This figure illustrates the idealized characteristic nature of frictional forces. In the left-hand graph, we see that initially the frictional force increases linearly with the external tension pulling the body. During this interval the body remains at rest since the friction force exactly cancels the external force. Once the frictional force reaches its maximum at $F_{\text{s,max}}=\mu_{\text{s}}N$, the body begins to slide and the sliding, or kinetic, friction takes over: $F_{\text{k}}=\mu_{\text{k}}N$. The right-hand graph shows the net force acting on a body as the external force is increased slowly.


Once the two bodies begin to slide past one another, the frictional force decreases, the static friction disappears and is replaced by a sliding friction. And the sliding frictional force is given by
where $F_{\text{k}}$ is the sliding, or kinetic friction and $\mu_{\text{k}}$ is called the coefficient of sliding, or kinetic, friction and is a different constant that depends upon the physical characteristics of the two surfaces. In general (but not always),

[Also notice that the coefficients of friction are dimensionless quantities.]

Part $C$ of the sliding block Figure illustrates the sliding friction. Now $F_{\text{k}}< T = W$ and so there is a net force on the mass $m$ which produces an acceleration of $m$ to the right. The mass moves off to the right, in other words.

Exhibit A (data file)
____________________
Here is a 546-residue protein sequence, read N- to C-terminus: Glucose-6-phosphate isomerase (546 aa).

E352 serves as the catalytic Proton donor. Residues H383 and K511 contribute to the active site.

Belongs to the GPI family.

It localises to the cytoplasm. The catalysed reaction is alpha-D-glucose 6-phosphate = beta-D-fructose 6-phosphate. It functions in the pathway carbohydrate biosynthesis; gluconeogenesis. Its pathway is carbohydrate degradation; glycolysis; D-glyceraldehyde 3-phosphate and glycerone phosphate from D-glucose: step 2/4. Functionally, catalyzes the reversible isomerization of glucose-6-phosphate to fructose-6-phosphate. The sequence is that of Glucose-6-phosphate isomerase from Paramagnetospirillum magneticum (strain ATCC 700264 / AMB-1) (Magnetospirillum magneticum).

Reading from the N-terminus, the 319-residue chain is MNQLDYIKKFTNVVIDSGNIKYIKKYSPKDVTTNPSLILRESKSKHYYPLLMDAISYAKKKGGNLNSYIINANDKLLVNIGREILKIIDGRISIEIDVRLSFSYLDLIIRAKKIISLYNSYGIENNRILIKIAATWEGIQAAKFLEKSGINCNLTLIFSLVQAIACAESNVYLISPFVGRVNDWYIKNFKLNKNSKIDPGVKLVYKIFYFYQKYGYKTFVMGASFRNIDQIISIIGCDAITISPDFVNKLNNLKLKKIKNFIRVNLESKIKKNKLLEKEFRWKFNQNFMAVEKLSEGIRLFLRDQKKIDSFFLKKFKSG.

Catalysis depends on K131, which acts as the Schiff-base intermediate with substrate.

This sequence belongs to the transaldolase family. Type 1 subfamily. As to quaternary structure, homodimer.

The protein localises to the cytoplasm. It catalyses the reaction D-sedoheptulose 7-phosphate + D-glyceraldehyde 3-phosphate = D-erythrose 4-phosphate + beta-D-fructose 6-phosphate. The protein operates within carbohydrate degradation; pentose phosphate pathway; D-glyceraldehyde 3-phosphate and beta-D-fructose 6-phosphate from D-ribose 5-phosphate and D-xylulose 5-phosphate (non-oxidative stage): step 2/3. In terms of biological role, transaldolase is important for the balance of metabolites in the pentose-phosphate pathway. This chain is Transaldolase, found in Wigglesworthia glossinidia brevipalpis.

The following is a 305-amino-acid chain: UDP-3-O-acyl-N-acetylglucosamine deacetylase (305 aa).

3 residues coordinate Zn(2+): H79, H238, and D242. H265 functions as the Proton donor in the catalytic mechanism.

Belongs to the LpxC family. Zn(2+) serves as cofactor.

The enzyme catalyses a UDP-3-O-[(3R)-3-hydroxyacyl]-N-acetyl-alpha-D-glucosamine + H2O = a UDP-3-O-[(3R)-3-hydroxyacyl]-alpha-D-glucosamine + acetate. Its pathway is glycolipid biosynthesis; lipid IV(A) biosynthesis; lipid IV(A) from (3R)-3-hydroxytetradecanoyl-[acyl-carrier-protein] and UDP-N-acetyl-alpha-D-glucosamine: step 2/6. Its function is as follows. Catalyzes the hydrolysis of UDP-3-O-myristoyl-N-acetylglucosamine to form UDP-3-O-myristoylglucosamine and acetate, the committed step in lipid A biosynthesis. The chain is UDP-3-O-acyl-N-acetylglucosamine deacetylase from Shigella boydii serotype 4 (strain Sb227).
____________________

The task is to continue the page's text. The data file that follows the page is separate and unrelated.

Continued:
This Figure shows eight schematic side cutaway diagrams of an iPhone 5 executing the Cycloramic.app ``hands-off'' $360\degree$ video application. Each diagram represents one snapshot of the repetitive motion of the eccentric cam $R$, that is, ${a}\rightarrow {b}\rightarrow {c}\rightarrow {d}\rightarrow {e}\rightarrow {f}\rightarrow {g}\rightarrow {h}\rightarrow {a}\rightarrow$. Even though the iPhone is resting on the marble surface, for clarity we have drawn the marble surface slightly below the bottom surface of the iPhone. See the text for a full explanation.


So, in summary, if the normal force holding two surfaces together is greater, then the static friction force before the surfaces ``break apart'' is also greater. Once the ``break'' occurs, and the system converts to the much smaller kinetic friction, then the two surfaces can move relative to one another.